"i think we're missing some pieces." "nah! we can make this work"

using the right tool for the job is always important. chopping wood with a dull axe, pulling a wagon without wheels, or flipping burgers at a tailgate with a plastic fork [1]: these are all things we know inherently to be either inefficient or downright dangerous. but while we recognize it as a bad idea to try hammering a nail with the handle of a screwdriver, we often don’t realize how many nails we come across in our digital lives.

it’s much more difficult to know when you’re being inefficient with technology when that technology comes as a series of 0s and 1s, and a lot of that comes from a lack of digital literacy. it’s not knowing what the technology can do that’s the problem. microsoft excel is a powerful tool—especially when combined with some basic programming skills—for computing nearly anything from simple addition and subtraction all the way to stochastic models for predicting outcomes. but it’s #1 most used feature of all time is placing information (often text) into a grid because that’s the extent of most people’s knowledge of how to use it.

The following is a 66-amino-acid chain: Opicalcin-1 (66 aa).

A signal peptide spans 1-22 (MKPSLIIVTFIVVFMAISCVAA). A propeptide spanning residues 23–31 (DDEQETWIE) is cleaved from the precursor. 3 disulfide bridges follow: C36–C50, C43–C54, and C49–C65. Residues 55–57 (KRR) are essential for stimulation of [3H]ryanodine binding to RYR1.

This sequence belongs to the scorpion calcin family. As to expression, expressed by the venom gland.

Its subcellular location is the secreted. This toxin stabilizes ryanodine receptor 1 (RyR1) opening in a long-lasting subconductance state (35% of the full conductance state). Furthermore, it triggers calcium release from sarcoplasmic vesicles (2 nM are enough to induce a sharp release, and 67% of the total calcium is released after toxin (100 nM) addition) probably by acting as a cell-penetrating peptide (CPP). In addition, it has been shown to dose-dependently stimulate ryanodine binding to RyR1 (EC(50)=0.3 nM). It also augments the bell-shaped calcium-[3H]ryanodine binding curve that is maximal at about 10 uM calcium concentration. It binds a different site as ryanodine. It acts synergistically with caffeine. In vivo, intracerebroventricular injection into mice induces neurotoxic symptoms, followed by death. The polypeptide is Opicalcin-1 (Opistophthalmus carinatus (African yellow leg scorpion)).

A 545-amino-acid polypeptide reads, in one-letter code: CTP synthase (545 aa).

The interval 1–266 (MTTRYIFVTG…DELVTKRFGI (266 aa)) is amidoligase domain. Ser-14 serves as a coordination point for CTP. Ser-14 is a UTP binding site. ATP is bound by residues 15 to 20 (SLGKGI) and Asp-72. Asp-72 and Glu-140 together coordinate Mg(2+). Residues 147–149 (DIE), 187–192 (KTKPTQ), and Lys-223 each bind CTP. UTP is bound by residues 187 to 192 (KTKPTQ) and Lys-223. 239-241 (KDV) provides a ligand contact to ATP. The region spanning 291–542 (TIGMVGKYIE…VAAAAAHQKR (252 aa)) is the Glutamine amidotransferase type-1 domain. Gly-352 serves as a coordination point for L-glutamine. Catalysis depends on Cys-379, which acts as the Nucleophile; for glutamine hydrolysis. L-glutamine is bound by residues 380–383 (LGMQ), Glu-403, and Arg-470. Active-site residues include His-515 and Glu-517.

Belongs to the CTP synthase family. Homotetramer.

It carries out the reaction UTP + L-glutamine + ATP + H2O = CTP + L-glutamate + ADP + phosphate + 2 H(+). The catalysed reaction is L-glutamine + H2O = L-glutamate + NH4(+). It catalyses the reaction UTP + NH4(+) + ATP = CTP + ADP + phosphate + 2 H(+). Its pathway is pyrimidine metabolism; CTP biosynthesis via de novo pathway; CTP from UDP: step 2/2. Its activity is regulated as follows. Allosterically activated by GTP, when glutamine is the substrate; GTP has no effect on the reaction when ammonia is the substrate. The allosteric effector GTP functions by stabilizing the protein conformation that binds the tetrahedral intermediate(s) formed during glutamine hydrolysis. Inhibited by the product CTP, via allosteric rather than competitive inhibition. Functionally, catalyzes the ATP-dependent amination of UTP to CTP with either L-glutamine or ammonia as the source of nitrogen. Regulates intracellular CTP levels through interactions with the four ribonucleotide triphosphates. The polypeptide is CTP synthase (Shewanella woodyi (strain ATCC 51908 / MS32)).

there is an almost innumerable amount of tools available on the web to help you do your job even better. todoist is a great, easy, and fast way to create and share to-do lists. trello is a fantastic tool to help you organize, distribute, and track your work. dataquest is a brilliant, innovative way of acquiring new and highly marketable skills in data analysis and computer programming.

with every site, app, and social network fighting for your attention every second of the day, your time has never been more valuable. use it wisely.

time to work smarter, not harder.

[1] my friends and i actually made this mistake once. lines were crossed and the grilling utensils were left at home. fingers were burned, and—worse—burgers were ruined.